One of my alltime favorite photographic endeavors is the Portland Grid Project. This is a powerful project on a number of levels, but for me it appeals in an every-day personal way. There is only one rule: "Go into a certain part of the city and make photographs", with no restrictions or directions beyond that. Since this is what I'd be doing anyway, taking part in the project is a snap, and by providing a geographic focus and a guaranteed audience, the PGP offers even more incentive to go out and make photographs.
When I lived in Portland, I could cover pretty much an entire grid (roughly 2 square miles) in a month. By the end of each month I'd seen and at least contemplated photographing every publicly visible space in that grid. Now I no longer live in Portland but I am still part of the project. I visit the city in spurts, as a visitor, and these spurts do not allow time to cover an entire grid in a month. Instead, I need to pick and choose spots that seem interesting. Although this seems to be the strategy of most grid participants, it defeats part of the project's mission. By self-selecting "interesting" areas, I am subverting the PGP's premise that interesting things can be found anywhere.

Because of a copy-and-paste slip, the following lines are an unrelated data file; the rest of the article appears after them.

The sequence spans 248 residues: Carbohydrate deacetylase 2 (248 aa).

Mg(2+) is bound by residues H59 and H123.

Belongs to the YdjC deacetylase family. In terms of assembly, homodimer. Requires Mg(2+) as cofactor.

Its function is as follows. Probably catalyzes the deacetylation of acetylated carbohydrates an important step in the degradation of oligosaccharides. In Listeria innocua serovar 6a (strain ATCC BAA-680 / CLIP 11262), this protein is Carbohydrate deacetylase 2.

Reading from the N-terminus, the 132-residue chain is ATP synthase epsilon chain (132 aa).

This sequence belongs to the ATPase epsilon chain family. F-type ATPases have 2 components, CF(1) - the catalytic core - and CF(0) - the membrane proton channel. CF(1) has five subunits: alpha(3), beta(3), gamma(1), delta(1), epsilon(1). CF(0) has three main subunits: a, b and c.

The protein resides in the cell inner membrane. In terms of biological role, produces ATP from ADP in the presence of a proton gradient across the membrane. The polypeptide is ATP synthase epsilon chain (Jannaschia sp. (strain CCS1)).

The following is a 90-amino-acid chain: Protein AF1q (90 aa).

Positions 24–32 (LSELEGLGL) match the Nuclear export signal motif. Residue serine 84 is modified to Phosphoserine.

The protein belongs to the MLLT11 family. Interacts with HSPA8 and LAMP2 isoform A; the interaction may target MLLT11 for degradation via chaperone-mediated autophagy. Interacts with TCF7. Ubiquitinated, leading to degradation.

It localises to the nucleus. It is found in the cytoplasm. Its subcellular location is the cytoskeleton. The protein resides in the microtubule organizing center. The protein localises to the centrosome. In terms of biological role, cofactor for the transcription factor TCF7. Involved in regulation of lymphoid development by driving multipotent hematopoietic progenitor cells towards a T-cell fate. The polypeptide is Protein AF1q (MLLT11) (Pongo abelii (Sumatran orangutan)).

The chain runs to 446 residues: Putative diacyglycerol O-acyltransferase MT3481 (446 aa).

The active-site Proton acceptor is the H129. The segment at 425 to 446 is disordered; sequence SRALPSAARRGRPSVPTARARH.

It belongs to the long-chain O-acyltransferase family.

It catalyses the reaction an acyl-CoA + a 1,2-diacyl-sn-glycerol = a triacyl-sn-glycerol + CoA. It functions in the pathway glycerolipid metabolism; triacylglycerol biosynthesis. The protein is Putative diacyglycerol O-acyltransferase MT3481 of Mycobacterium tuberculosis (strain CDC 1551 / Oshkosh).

So I'm beginning a grid project in Eugene. I've divided the metropolitan area into 58 grids, drawn them at random from a hat, and contacted a handful of local photographers to join me. Our first grid is F3.
At roughly one grid per month, the project should last about five years. I expect to cover each grid completely, so that after five years I will know every street in Eugene. What a great way to learn a city! Expect to see periodic grid photos appearing on this blog over that time.